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Will food delivery prices rise following Uber’s purchase of Postmates?



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Uber’s planned $2.65 billion acquisition of rival Postmates is turning up the heat in an already hot food delivery market. But as the number of competitors shrinks, one question remains: Will fewer delivery services result in higher prices for people who want their pizza, pad thai, and tacos delivered to their homes?

The answer, according to three analysts is: Probably, in some form.

“Over the intermediate and long-term I would expect that consolidation will lead to higher prices for diners,” Tom White, analyst for investment banking firm D.A. Davidson, told Fortune. “These businesses need to get profitable.”

Analysts said consumers will likely see either fewer promotions for free delivery or an increase in delivery fees in the future. But they said such changes would have likely occurred even without the recent proposed acquisitions of Postmates and Grubhub, which Europe’s Just Eat agreed to buy for $7.3 billion last month.

“Uber has been pretty clear that [promotions are] a thing of the past,” said Brad Erickson, an analyst at investment banking firm Needham & Co. “My view is as these businesses get bigger, it’ll happen less and less.”

Food delivery companies like Uber Eats, DoorDash, and Postmates have experienced explosive growth in the past few months, as more people stayed home because of the coronavirus pandemic. Meanwhile, more restaurants turned to the services following city mandates that only allowed eateries to fulfill takeout and delivery orders, analysts said. But the rapidly growing food delivery services are still suffering from big losses, mainly due to steep diner discounts and big driver incentives. 

Though the coronavirus has altered the outlook for these services, they’re still expected to crack down on expenses and start working toward profitability—following a similar approach to ridesharing services. 

Mark Shmulik, analyst at brokerage firm AB Bernstein, said that as seen with ridesharing, price changes will likely happen city by city, as food delivery services determine where they can pull back on promotions or raise delivery fees. Acquiring Postmates and its clientele will likely help Uber Eats in places—including Los Angeles, San Diego, Phoenix, and Las Vegas—where it has historically struggled to gain popularity.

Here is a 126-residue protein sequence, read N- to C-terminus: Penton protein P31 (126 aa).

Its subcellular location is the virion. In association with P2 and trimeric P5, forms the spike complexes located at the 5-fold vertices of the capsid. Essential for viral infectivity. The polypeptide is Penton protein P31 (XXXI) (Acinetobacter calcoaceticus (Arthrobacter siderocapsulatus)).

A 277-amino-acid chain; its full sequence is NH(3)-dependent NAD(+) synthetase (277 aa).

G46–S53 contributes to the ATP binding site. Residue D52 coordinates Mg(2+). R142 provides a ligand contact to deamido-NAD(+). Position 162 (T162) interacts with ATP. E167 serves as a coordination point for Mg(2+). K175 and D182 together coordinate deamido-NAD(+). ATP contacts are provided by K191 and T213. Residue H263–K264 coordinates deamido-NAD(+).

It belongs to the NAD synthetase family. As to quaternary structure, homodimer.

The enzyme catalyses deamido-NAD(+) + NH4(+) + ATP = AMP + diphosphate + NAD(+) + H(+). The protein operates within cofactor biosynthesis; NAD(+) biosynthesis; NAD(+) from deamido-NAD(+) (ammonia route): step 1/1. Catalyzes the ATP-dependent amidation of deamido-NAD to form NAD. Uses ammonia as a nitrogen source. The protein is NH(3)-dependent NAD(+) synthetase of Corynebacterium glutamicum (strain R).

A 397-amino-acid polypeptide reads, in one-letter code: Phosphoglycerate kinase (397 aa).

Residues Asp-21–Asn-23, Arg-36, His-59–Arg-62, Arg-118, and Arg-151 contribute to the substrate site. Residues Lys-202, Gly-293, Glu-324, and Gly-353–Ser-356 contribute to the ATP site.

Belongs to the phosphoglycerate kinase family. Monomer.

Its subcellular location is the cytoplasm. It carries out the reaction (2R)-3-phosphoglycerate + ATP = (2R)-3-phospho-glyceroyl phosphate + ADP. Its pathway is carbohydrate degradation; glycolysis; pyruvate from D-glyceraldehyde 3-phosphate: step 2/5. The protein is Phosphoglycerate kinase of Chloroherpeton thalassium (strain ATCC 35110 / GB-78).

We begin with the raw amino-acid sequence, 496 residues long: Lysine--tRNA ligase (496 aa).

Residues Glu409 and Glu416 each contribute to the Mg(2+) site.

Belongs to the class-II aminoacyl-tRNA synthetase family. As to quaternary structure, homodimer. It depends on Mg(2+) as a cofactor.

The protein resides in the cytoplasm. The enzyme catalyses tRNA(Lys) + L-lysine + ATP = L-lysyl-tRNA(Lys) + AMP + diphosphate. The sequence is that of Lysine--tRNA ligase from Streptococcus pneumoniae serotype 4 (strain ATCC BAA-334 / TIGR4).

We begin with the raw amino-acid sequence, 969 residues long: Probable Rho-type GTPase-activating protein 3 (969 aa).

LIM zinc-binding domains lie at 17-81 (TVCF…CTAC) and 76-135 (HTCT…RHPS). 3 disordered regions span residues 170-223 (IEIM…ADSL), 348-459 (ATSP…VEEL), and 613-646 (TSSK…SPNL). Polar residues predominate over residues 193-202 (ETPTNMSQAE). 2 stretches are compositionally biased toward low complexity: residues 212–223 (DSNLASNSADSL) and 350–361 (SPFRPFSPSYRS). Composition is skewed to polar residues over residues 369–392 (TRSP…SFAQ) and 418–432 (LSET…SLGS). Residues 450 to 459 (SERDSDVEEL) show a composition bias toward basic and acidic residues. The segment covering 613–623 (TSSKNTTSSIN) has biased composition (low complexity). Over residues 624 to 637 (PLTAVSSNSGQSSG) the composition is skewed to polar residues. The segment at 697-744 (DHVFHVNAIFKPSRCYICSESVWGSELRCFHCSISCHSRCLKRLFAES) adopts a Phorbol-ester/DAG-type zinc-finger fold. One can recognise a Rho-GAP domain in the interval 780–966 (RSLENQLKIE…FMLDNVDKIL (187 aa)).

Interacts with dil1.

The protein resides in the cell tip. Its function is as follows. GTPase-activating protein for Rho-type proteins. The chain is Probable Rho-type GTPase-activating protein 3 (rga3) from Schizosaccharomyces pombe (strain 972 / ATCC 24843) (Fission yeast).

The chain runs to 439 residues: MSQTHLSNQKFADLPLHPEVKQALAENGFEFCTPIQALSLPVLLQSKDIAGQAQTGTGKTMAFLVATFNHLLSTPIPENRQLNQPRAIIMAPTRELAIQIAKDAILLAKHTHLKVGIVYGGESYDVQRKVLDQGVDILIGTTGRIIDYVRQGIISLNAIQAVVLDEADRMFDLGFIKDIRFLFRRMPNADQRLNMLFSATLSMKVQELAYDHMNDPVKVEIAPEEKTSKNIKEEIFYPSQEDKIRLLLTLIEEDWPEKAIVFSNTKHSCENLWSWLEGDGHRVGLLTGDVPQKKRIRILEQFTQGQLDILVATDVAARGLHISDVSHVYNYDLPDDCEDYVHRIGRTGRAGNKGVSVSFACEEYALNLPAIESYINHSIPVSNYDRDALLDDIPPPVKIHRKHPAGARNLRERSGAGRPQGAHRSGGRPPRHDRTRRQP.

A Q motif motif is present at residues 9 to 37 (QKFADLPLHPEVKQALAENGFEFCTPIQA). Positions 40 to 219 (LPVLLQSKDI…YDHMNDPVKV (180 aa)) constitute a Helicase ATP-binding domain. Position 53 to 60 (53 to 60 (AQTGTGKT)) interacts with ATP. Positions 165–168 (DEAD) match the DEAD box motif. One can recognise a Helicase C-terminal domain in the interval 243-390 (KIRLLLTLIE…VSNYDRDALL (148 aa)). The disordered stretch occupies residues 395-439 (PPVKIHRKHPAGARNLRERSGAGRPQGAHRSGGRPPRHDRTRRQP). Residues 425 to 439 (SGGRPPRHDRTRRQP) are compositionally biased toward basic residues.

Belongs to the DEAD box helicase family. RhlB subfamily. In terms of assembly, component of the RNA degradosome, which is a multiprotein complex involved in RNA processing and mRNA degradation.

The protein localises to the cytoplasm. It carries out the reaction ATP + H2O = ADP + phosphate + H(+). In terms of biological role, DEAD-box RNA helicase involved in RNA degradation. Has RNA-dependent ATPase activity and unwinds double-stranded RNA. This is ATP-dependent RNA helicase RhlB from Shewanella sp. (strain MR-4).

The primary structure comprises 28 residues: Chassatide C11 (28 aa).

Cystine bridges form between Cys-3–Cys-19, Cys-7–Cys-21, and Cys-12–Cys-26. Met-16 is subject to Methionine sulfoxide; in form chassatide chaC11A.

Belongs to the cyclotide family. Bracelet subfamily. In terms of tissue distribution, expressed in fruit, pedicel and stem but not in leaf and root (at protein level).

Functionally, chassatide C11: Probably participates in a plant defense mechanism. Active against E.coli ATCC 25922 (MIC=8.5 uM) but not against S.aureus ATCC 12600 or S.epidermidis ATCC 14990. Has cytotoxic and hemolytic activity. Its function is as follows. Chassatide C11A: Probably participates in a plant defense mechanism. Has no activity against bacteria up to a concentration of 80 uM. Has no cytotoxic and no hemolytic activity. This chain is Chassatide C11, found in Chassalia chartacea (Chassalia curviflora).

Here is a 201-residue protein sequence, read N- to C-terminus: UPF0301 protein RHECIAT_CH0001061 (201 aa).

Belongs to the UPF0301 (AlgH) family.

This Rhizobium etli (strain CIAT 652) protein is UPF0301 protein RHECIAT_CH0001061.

“This is going to play out on a metro-market level,” Shmulik said. “These companies are going to battle it out, and they’re going to pick and choose which cities’” prices will change.

Food delivery services will likely have to both cut some marketing costs, such as free delivery promotions, and raise delivery fee prices to reach profitability, White said. With three large players, Grubhub, Uber Eats, and DoorDash, still at play, these companies will have to find some way to increase revenue. Given the economic pressures the coronavirus has placed on restaurants, White said services likely won’t increase fees for eateries. Therefore, consumers will likely have to pay more.

But Erickson disagreed. He said fewer promotions, which already aren’t as common these days, combined with increasing efficiency fueled by growing demand and consolidation will be enough to get these companies on the path to profitability. He also says food delivery services are aware of their customers’ price sensitivity, and that driving up delivery fees in a lot of cases means driving away customers.

“[The companies] test that all the time, so they have a keen sense of what they can do and can’t do,” Erickson said. “When they talk about getting to profitability, it’s not about raising the [delivery fee] for consumers.”

Because Uber’s proposed acquisition of Grubhub reportedly fell apart due to antitrust concerns, Erickson said Uber will likely lay low and not raise prices any time soon. An antitrust investigation could postpone the deal several months, at least. 

At the end of the day, though consumers may have less opportunities for free delivery, the acquisition works in their favor, said Shmulik.

“Consumers probably spend way too much time figuring out what to eat on these apps,” he said. “The fewer there are, the simpler it is to figure out what we want to eat.”

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Lyron Foster is a Hawaii based African American Musician, Author, Actor, Blogger, Filmmaker, Philanthropist and Multinational Serial Tech Entrepreneur.

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